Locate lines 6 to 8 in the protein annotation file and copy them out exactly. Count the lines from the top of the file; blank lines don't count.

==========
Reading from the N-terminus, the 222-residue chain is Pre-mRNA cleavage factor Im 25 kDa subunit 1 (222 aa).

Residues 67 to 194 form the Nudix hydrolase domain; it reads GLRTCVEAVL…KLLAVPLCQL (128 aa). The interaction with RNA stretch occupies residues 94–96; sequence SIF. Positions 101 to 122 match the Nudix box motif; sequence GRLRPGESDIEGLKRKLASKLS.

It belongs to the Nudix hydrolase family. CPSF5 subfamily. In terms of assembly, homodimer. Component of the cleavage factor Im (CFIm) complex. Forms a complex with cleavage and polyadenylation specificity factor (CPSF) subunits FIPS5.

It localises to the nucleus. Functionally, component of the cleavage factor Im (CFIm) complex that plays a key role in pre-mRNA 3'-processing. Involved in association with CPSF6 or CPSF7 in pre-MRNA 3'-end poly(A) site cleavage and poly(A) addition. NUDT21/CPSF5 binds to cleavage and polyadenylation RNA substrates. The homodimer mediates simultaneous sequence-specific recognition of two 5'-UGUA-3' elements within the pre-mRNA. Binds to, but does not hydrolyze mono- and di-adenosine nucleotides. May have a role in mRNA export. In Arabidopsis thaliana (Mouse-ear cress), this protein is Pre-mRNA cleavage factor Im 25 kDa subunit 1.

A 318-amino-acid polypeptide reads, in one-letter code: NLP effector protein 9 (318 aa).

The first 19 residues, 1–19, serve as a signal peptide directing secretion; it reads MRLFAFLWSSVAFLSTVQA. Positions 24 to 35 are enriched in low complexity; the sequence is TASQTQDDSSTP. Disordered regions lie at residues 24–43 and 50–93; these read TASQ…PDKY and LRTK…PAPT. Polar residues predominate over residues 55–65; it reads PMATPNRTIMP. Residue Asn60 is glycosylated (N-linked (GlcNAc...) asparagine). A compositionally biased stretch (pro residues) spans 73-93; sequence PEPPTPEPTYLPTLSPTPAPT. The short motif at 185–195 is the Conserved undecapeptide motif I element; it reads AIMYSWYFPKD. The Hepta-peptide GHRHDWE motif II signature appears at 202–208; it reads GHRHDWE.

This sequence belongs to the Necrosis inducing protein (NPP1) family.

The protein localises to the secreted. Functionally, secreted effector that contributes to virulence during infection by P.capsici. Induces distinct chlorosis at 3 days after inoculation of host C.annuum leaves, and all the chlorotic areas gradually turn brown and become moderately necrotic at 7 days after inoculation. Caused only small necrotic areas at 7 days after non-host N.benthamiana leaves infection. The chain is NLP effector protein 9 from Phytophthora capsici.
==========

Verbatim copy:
The first 19 residues, 1–19, serve as a signal peptide directing secretion; it reads MRLFAFLWSSVAFLSTVQA. Positions 24 to 35 are enriched in low complexity; the sequence is TASQTQDDSSTP. Disordered regions lie at residues 24–43 and 50–93; these read TASQ…PDKY and LRTK…PAPT. Polar residues predominate over residues 55–65; it reads PMATPNRTIMP. Residue Asn60 is glycosylated (N-linked (GlcNAc...) asparagine). A compositionally biased stretch (pro residues) spans 73-93; sequence PEPPTPEPTYLPTLSPTPAPT. The short motif at 185–195 is the Conserved undecapeptide motif I element; it reads AIMYSWYFPKD. The Hepta-peptide GHRHDWE motif II signature appears at 202–208; it reads GHRHDWE.

This sequence belongs to the Necrosis inducing protein (NPP1) family.

The protein localises to the secreted. Functionally, secreted effector that contributes to virulence during infection by P.capsici. Induces distinct chlorosis at 3 days after inoculation of host C.annuum leaves, and all the chlorotic areas gradually turn brown and become moderately necrotic at 7 days after inoculation. Caused only small necrotic areas at 7 days after non-host N.benthamiana leaves infection. The chain is NLP effector protein 9 from Phytophthora capsici.